Stripped-down sites miss nuances, interactivity

As ever, on the button.
Is news always and only news?

I am absolutely on board for your view of the WTC coverage, but isn't this a case where straight hard facts and speed were the essentials?

In the case of the local water company digging up a road for three months, shouldn't I have the opportunity at the end of the story to e-mail the chairman? Or place a vote urging them to do the work during next summer? Or even contact like-minded people so we can go and picket his house?

Of course, in this case, opinion is more important than fact. So what if the road is being dug up for 3 months? ARE YOU CRAZY?!? IT'LL MEAN CHAOS! I take my kids to school on this route and it already takes 30 minutes. How on earth can I visit my old mum in the retirement home if there's a 14-mile traffic jam outside the flats?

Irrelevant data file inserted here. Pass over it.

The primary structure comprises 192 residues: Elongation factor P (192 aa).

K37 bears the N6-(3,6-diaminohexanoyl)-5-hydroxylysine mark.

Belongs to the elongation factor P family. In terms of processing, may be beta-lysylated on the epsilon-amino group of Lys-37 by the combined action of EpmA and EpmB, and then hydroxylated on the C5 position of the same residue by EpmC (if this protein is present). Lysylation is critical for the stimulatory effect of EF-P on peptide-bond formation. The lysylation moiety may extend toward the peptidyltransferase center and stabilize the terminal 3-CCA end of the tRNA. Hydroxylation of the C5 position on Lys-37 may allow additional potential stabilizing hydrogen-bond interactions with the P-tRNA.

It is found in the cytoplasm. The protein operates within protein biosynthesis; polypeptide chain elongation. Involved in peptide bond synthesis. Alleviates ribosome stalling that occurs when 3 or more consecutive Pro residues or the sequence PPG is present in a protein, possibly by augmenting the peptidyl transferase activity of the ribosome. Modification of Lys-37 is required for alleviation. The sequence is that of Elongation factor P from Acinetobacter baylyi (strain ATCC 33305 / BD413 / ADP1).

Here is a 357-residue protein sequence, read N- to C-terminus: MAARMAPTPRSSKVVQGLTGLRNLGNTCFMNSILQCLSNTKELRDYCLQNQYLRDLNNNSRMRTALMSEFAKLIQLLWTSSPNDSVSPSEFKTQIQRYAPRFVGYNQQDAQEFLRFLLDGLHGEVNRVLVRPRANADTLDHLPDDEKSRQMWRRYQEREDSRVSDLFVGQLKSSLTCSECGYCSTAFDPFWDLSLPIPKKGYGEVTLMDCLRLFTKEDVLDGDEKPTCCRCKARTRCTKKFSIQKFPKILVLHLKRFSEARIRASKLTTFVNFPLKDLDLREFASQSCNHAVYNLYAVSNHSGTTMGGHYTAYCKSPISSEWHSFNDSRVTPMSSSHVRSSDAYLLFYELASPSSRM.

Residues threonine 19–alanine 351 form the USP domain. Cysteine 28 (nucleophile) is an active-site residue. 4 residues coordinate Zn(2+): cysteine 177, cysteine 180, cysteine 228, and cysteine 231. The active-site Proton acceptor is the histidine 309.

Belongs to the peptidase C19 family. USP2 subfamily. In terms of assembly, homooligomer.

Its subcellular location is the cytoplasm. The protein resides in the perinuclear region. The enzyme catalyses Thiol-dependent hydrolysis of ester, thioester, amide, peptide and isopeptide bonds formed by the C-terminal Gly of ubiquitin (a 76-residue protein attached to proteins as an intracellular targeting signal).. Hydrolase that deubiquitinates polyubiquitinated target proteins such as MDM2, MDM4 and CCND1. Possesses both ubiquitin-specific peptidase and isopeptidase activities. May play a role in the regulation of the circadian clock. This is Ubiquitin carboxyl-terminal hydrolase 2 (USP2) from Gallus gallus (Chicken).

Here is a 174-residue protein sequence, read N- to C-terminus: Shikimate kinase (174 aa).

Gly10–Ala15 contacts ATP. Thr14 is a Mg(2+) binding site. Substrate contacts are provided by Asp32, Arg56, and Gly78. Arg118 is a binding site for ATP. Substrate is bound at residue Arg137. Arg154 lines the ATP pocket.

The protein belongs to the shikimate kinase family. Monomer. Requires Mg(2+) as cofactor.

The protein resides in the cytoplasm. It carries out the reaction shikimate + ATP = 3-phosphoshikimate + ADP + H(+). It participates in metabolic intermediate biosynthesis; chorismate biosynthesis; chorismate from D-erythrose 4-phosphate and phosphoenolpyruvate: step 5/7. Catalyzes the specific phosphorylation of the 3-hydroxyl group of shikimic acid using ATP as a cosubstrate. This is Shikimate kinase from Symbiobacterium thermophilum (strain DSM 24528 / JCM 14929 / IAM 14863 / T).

Yes, web news pages are over-designed, to serve the tastes of web designers, not users. Even the BBC is a cluttered mess. But we can't completely ignore the interactivity and present flat facts, that's not the nature of the medium.

Simon Crane has spent 15 years as a UK editor and journalist.

The Pressflex Services:


The OECD Observer magazine has jumped from being invisible to being highly ranked on the world’s main search engines. Pressflex has done what it said it would do when we teamed up in 1999.

Rory Clarke Editor, OECD Observer


What's new?